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National Assembly for Wales and Welsh Assembly Government

In 1997, the Welsh people narrowly endorsed government proposals to devolve certain powers and responsibilities to a National Assembly. Of those who voted, 50.3 per cent were in favour.

The Welsh Assembly has wide-ranging powers and responsibilities

The Government of Wales Act 1998 laid down the necessary statutory framework to establish the National Assembly for Wales, which held its first elections in May 1999 and began functioning as a devolved administration two months later.

In February 2002, the National Assembly voted to make clear the difference in roles between ministers and the Assembly as a whole. The Welsh Assembly Government develops and implements policy. It is accountable to the National Assembly and is primarily located in Cathays Park, Cardiff. The National Assembly for Wales debates and approves legislation and holds the Assembly Government to account. Its debating chamber and members are located at Cardiff Bay.

Electors have two votes in Assembly elections: one for their local constituency and one for their electoral region. The Assembly comprises 60 members (AMs): 40 from local constituencies, with the same boundaries as those for Welsh seats in the House of Commons, and 20 regional members. The Assembly is elected by the Additional Member System of proportional representation.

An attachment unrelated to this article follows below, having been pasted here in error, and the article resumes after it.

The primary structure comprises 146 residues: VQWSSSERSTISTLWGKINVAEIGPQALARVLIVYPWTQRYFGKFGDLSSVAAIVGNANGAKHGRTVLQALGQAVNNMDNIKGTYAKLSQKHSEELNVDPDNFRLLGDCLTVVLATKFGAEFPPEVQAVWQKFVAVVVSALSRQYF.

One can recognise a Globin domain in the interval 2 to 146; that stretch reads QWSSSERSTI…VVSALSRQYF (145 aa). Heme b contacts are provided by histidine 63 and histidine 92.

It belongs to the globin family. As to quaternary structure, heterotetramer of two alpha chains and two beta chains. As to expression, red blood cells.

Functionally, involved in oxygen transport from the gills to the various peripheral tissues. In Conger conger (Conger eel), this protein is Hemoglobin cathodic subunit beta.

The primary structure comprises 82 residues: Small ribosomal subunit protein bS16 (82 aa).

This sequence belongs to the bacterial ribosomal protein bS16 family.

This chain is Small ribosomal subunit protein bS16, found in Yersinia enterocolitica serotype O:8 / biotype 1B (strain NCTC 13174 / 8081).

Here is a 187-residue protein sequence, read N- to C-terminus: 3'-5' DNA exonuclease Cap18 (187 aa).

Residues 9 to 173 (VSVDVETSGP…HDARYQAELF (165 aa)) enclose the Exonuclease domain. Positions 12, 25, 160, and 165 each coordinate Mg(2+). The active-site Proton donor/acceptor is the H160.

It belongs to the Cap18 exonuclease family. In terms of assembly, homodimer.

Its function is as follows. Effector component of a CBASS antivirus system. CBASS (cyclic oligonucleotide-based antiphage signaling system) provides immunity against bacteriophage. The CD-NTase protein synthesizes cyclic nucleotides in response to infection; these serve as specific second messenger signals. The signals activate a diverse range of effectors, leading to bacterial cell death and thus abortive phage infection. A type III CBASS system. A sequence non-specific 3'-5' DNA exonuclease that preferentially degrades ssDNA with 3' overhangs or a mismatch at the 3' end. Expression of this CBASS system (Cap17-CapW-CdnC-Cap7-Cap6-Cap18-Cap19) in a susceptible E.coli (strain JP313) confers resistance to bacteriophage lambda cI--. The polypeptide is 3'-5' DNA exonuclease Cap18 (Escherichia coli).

The First Minister, who heads the Assembly Government, is supported by a Cabinet of eight Ministers in charge of economic development and transport, Assembly business, finance, local government and public services, education and lifelong learning, health and social care, social justice, housing and regeneration, environment, planning and countryside and culture, Welsh language and sport.

The Assembly is also responsible for more than 50 public bodies. These include the Welsh Development Agency, the Higher Education Funding Council for Wales, the Sports Council for Wales and the Welsh Language Board.

In June 2003, the Prime Minister announced that the role of Secretary of State for Wales, to represent Welsh interests in the UK Cabinet, would be combined with other posts within the Cabinet. The work of the Wales Office also moved to the new Department for Constitutional Affairs.


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